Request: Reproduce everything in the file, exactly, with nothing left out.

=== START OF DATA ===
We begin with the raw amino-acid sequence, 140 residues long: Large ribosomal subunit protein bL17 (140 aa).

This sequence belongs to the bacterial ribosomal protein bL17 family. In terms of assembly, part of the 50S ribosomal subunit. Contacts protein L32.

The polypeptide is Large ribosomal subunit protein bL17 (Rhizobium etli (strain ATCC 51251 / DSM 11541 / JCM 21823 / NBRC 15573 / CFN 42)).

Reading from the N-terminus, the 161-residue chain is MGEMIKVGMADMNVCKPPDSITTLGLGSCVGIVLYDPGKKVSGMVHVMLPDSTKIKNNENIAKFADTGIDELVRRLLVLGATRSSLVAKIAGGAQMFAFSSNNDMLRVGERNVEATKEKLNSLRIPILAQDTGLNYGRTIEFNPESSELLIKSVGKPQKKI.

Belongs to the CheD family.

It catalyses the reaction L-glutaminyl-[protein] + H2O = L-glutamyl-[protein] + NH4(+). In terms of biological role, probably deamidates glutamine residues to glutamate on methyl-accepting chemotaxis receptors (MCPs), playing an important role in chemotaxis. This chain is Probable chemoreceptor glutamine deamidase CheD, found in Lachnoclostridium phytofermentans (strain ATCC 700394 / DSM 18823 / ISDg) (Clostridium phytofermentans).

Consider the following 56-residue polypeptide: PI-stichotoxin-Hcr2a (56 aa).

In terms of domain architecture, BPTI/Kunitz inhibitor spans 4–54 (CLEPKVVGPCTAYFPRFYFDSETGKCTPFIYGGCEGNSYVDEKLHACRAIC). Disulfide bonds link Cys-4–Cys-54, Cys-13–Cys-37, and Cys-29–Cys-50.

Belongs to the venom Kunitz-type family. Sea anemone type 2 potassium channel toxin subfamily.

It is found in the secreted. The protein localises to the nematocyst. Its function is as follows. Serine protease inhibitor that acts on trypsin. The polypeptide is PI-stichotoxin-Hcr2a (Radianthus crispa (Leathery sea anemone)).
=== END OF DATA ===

We begin with the raw amino-acid sequence, 140 residues long: Large ribosomal subunit protein bL17 (140 aa).

This sequence belongs to the bacterial ribosomal protein bL17 family. In terms of assembly, part of the 50S ribosomal subunit. Contacts protein L32.

The polypeptide is Large ribosomal subunit protein bL17 (Rhizobium etli (strain ATCC 51251 / DSM 11541 / JCM 21823 / NBRC 15573 / CFN 42)).

Reading from the N-terminus, the 161-residue chain is MGEMIKVGMADMNVCKPPDSITTLGLGSCVGIVLYDPGKKVSGMVHVMLPDSTKIKNNENIAKFADTGIDELVRRLLVLGATRSSLVAKIAGGAQMFAFSSNNDMLRVGERNVEATKEKLNSLRIPILAQDTGLNYGRTIEFNPESSELLIKSVGKPQKKI.

Belongs to the CheD family.

It catalyses the reaction L-glutaminyl-[protein] + H2O = L-glutamyl-[protein] + NH4(+). In terms of biological role, probably deamidates glutamine residues to glutamate on methyl-accepting chemotaxis receptors (MCPs), playing an important role in chemotaxis. This chain is Probable chemoreceptor glutamine deamidase CheD, found in Lachnoclostridium phytofermentans (strain ATCC 700394 / DSM 18823 / ISDg) (Clostridium phytofermentans).

Consider the following 56-residue polypeptide: PI-stichotoxin-Hcr2a (56 aa).

In terms of domain architecture, BPTI/Kunitz inhibitor spans 4–54 (CLEPKVVGPCTAYFPRFYFDSETGKCTPFIYGGCEGNSYVDEKLHACRAIC). Disulfide bonds link Cys-4–Cys-54, Cys-13–Cys-37, and Cys-29–Cys-50.

Belongs to the venom Kunitz-type family. Sea anemone type 2 potassium channel toxin subfamily.

It is found in the secreted. The protein localises to the nematocyst. Its function is as follows. Serine protease inhibitor that acts on trypsin. The polypeptide is PI-stichotoxin-Hcr2a (Radianthus crispa (Leathery sea anemone)).